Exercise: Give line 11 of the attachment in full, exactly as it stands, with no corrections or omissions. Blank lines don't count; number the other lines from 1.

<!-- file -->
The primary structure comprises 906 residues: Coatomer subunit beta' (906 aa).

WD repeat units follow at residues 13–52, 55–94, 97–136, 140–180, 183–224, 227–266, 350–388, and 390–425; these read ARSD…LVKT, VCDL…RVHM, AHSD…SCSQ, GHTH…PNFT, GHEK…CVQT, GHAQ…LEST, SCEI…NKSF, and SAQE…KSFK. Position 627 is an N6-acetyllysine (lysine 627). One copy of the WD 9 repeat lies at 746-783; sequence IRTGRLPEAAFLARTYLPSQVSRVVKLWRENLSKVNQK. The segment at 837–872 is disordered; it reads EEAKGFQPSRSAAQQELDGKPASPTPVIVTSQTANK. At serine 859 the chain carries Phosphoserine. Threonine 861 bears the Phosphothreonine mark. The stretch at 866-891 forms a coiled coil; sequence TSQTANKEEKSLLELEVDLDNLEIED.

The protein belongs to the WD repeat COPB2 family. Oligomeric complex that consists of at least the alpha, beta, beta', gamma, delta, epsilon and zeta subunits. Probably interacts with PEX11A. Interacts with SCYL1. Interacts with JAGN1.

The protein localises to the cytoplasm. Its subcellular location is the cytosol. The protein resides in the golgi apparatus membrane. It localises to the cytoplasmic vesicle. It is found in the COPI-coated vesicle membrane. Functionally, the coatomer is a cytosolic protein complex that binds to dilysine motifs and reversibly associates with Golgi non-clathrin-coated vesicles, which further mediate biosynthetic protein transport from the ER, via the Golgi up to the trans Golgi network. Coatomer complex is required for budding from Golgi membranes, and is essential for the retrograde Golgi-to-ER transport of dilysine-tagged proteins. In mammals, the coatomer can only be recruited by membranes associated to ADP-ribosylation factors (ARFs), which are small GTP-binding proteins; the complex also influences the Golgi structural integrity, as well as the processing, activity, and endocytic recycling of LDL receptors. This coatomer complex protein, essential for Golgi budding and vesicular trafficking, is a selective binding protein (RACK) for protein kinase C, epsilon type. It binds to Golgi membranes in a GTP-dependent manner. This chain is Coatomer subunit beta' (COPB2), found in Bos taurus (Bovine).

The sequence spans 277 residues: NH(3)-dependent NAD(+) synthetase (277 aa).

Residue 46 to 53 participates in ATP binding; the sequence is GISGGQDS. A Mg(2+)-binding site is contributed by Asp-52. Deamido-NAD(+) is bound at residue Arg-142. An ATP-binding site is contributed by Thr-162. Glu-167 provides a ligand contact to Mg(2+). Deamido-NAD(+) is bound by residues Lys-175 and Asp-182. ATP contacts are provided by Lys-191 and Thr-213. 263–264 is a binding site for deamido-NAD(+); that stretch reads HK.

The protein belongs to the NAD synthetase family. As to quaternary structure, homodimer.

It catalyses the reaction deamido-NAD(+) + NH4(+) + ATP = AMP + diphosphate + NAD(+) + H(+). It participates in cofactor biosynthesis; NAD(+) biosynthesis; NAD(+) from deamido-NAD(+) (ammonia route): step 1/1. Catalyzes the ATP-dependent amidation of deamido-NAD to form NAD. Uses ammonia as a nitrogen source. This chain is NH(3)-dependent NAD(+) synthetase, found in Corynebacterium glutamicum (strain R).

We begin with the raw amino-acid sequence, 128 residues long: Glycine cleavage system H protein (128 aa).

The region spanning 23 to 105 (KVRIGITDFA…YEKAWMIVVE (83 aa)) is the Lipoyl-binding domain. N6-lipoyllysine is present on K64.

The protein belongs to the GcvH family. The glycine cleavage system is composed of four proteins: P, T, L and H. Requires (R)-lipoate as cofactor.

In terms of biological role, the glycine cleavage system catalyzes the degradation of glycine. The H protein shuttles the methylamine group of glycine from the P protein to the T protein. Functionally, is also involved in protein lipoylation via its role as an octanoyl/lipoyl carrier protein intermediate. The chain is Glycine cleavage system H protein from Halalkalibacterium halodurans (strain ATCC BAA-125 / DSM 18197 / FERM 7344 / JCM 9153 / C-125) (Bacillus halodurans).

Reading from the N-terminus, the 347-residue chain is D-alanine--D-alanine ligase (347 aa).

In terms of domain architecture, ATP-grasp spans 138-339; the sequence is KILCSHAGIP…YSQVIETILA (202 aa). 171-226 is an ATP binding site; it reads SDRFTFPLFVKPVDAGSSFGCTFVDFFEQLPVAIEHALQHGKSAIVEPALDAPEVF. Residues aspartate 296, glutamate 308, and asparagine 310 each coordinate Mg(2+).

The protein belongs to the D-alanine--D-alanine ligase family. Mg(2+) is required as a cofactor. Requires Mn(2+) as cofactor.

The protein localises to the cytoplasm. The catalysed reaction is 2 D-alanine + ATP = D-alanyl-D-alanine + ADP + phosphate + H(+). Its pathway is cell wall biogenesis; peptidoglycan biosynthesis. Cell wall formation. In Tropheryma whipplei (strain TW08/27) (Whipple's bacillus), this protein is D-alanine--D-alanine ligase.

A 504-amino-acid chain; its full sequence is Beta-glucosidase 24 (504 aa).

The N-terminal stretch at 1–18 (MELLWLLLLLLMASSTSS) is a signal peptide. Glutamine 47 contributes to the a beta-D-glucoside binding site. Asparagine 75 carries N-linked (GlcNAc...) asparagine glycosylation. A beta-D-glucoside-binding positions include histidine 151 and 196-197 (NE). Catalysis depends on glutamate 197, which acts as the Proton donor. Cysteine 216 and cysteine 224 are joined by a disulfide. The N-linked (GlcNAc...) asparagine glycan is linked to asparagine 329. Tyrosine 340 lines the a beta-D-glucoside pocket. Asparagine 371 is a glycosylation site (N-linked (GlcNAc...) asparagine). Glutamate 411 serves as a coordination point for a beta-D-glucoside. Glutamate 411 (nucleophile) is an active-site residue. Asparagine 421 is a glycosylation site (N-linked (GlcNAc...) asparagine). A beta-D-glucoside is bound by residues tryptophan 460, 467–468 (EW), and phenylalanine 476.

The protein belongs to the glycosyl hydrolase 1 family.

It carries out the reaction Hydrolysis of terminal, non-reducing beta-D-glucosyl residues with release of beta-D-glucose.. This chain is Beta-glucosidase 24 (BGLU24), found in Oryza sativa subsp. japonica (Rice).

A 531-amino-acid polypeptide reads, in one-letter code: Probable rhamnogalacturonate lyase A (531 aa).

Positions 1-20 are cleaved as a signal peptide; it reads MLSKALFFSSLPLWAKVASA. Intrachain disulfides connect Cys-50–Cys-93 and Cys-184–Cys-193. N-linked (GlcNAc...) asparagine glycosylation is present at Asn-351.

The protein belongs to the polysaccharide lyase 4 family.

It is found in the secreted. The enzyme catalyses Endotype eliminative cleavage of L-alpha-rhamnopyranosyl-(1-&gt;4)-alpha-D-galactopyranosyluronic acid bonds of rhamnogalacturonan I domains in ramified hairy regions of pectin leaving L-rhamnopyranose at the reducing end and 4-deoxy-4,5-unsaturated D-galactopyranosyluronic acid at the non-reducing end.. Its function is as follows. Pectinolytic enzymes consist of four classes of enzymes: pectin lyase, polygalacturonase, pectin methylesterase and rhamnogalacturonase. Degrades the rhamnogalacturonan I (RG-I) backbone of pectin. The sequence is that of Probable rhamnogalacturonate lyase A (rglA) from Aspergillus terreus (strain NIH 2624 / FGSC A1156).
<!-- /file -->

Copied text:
The protein belongs to the GcvH family. The glycine cleavage system is composed of four proteins: P, T, L and H. Requires (R)-lipoate as cofactor.